After a while Gabriel and I returned to the deck, both feeling refreshed and content. During the whole visit my husband (who is naturally more introverted than I anyway) was especially quiet. He held Gabriel for a few minutes and I took some pictures. As he cradled the boy my husband smiled, bounced him a little, and spoke some “baby talk.” Looking at those pictures now I see my smiling husband looking natural and at ease holding Gabriel, and yet…. Something I didn’t see on that day lies behind the smile. Like any good nagging wife, I asked him periodically during the day if everything was okay, since I perceived his quiet was not about just “being in the moment.” I felt as if there was some discomfort or lack of ease that I couldn’t quite put my finger on. After brushing me off a few times he finally snapped, “Nothing is wrong!” so I let it go. When the visit was over we said our goodbyes, gave Gabriel a parting kiss – and that was that. Keith and I did not speak a word of our thoughts and emotions following the visit.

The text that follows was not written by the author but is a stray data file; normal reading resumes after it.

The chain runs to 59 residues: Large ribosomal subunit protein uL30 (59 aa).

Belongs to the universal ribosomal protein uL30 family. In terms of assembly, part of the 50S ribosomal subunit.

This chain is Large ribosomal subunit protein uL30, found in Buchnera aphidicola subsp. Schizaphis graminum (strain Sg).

The next afternoon I was sitting at the kitchen table working on my computer when Keith returned from work. He came straight over to my chair, dropped to his knees and confessed the reason for his quietness and short responses the day before. “It hurts me too, “ he said, and that moment was a revelation and a transformation. All of the conversations we’d had about infertility over the years were mostly one-sided, with me crying or lashing out, and him comforting me. Sometimes I thought perhaps he didn’t care that we were childless, that it didn’t “hurt him too;” but more often I probably only cared that I was hurting. As my husband’s tears wet my cheeks I felt cleansed by them. I hated to see him in pain, and yet I felt like we finally reached the solidarity in our infertility that had been so elusive for eight years – and which I didn’t even realize we were missing. Our shared sadness had been unmasked, hidden for so long beneath brave fronts and a life that doesn’t stop just because we experience bumps in the road. It hurt me deeply to see my husband in pain, yet I felt that we’d broken through a barrier that we didn’t know kept us from moving forward in hope: hope for the continued growth in our marriage, hope for a future in which our love was more than words and sentiment, but the strong and enduring presence of each to the other. What I felt now was a hope that is being fulfilled by Christ, the One who bound us together in marriage and Who holds onto us even when we feel like we’re floating aimlessly and alone. As my tears mixed with Keith’s, it felt like a second “baptism,” our sobs the letting go of the stain of our infertility, discovering the freedom in being open and honest with each other, and the water flowing from our eyes washing away our feelings of inadequacy and letting each other down. Jesus was in those tears, His voice crying out with ours, breaking through the silence of our shared pain, making way for light to overcome the darkness that had in some way for all these years concealed us from each other.